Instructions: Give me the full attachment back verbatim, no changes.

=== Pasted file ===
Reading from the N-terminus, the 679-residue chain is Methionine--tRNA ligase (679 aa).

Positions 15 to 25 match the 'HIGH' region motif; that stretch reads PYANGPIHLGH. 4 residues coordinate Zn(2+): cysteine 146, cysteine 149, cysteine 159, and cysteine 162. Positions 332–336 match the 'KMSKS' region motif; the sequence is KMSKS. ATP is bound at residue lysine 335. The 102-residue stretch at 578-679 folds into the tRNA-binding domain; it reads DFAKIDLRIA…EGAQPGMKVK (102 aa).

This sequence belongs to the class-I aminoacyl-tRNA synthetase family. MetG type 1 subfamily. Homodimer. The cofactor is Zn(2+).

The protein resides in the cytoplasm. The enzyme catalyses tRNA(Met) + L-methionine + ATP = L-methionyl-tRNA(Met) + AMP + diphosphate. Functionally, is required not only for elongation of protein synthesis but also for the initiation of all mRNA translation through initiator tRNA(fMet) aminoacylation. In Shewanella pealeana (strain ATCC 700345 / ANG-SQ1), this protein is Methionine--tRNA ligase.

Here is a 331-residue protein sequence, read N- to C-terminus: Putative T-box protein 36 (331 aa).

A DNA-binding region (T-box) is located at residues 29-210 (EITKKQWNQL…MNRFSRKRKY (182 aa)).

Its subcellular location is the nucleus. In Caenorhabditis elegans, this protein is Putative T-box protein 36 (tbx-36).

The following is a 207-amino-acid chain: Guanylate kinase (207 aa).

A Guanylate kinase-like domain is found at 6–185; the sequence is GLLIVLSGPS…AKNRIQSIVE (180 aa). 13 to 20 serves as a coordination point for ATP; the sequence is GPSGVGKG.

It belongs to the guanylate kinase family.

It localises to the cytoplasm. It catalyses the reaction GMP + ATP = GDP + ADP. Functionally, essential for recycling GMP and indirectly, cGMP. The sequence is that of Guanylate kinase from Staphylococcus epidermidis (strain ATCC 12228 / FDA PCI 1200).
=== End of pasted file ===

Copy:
Reading from the N-terminus, the 679-residue chain is Methionine--tRNA ligase (679 aa).

Positions 15 to 25 match the 'HIGH' region motif; that stretch reads PYANGPIHLGH. 4 residues coordinate Zn(2+): cysteine 146, cysteine 149, cysteine 159, and cysteine 162. Positions 332–336 match the 'KMSKS' region motif; the sequence is KMSKS. ATP is bound at residue lysine 335. The 102-residue stretch at 578-679 folds into the tRNA-binding domain; it reads DFAKIDLRIA…EGAQPGMKVK (102 aa).

This sequence belongs to the class-I aminoacyl-tRNA synthetase family. MetG type 1 subfamily. Homodimer. The cofactor is Zn(2+).

The protein resides in the cytoplasm. The enzyme catalyses tRNA(Met) + L-methionine + ATP = L-methionyl-tRNA(Met) + AMP + diphosphate. Functionally, is required not only for elongation of protein synthesis but also for the initiation of all mRNA translation through initiator tRNA(fMet) aminoacylation. In Shewanella pealeana (strain ATCC 700345 / ANG-SQ1), this protein is Methionine--tRNA ligase.

Here is a 331-residue protein sequence, read N- to C-terminus: Putative T-box protein 36 (331 aa).

A DNA-binding region (T-box) is located at residues 29-210 (EITKKQWNQL…MNRFSRKRKY (182 aa)).

Its subcellular location is the nucleus. In Caenorhabditis elegans, this protein is Putative T-box protein 36 (tbx-36).

The following is a 207-amino-acid chain: Guanylate kinase (207 aa).

A Guanylate kinase-like domain is found at 6–185; the sequence is GLLIVLSGPS…AKNRIQSIVE (180 aa). 13 to 20 serves as a coordination point for ATP; the sequence is GPSGVGKG.

It belongs to the guanylate kinase family.

It localises to the cytoplasm. It catalyses the reaction GMP + ATP = GDP + ADP. Functionally, essential for recycling GMP and indirectly, cGMP. The sequence is that of Guanylate kinase from Staphylococcus epidermidis (strain ATCC 12228 / FDA PCI 1200).